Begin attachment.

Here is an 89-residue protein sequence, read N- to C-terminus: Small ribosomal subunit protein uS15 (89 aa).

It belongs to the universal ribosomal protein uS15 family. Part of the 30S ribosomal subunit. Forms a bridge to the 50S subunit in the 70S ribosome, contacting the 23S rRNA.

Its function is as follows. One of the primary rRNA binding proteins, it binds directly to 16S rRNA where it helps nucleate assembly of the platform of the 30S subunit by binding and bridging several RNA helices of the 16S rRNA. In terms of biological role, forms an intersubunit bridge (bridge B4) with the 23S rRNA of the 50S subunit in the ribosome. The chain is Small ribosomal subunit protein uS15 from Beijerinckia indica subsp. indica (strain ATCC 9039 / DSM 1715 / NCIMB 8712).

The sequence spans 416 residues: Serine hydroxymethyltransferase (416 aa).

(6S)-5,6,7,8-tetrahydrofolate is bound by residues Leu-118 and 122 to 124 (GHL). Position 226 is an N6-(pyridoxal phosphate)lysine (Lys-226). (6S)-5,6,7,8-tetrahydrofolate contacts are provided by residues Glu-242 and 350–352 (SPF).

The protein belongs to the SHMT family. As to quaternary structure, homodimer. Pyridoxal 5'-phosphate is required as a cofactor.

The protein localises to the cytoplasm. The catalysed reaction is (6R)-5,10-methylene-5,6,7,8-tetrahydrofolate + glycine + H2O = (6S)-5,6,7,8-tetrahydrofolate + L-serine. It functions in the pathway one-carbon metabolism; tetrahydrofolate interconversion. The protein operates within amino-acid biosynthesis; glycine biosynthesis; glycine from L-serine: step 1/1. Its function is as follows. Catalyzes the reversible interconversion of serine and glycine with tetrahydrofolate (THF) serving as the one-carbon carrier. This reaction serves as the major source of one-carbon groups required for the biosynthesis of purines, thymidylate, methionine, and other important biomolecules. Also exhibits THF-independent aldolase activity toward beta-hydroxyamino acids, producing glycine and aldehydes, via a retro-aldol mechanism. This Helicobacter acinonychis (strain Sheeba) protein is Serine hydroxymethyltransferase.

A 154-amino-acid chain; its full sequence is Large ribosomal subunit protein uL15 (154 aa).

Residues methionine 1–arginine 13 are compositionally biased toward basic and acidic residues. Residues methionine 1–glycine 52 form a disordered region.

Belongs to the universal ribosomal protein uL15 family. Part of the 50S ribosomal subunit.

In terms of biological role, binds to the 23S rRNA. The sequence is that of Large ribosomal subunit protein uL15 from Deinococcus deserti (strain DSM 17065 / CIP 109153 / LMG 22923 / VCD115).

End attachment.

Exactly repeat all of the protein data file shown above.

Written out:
Here is an 89-residue protein sequence, read N- to C-terminus: Small ribosomal subunit protein uS15 (89 aa).

It belongs to the universal ribosomal protein uS15 family. Part of the 30S ribosomal subunit. Forms a bridge to the 50S subunit in the 70S ribosome, contacting the 23S rRNA.

Its function is as follows. One of the primary rRNA binding proteins, it binds directly to 16S rRNA where it helps nucleate assembly of the platform of the 30S subunit by binding and bridging several RNA helices of the 16S rRNA. In terms of biological role, forms an intersubunit bridge (bridge B4) with the 23S rRNA of the 50S subunit in the ribosome. The chain is Small ribosomal subunit protein uS15 from Beijerinckia indica subsp. indica (strain ATCC 9039 / DSM 1715 / NCIMB 8712).

The sequence spans 416 residues: Serine hydroxymethyltransferase (416 aa).

(6S)-5,6,7,8-tetrahydrofolate is bound by residues Leu-118 and 122 to 124 (GHL). Position 226 is an N6-(pyridoxal phosphate)lysine (Lys-226). (6S)-5,6,7,8-tetrahydrofolate contacts are provided by residues Glu-242 and 350–352 (SPF).

The protein belongs to the SHMT family. As to quaternary structure, homodimer. Pyridoxal 5'-phosphate is required as a cofactor.

The protein localises to the cytoplasm. The catalysed reaction is (6R)-5,10-methylene-5,6,7,8-tetrahydrofolate + glycine + H2O = (6S)-5,6,7,8-tetrahydrofolate + L-serine. It functions in the pathway one-carbon metabolism; tetrahydrofolate interconversion. The protein operates within amino-acid biosynthesis; glycine biosynthesis; glycine from L-serine: step 1/1. Its function is as follows. Catalyzes the reversible interconversion of serine and glycine with tetrahydrofolate (THF) serving as the one-carbon carrier. This reaction serves as the major source of one-carbon groups required for the biosynthesis of purines, thymidylate, methionine, and other important biomolecules. Also exhibits THF-independent aldolase activity toward beta-hydroxyamino acids, producing glycine and aldehydes, via a retro-aldol mechanism. This Helicobacter acinonychis (strain Sheeba) protein is Serine hydroxymethyltransferase.

A 154-amino-acid chain; its full sequence is Large ribosomal subunit protein uL15 (154 aa).

Residues methionine 1–arginine 13 are compositionally biased toward basic and acidic residues. Residues methionine 1–glycine 52 form a disordered region.

Belongs to the universal ribosomal protein uL15 family. Part of the 50S ribosomal subunit.

In terms of biological role, binds to the 23S rRNA. The sequence is that of Large ribosomal subunit protein uL15 from Deinococcus deserti (strain DSM 17065 / CIP 109153 / LMG 22923 / VCD115).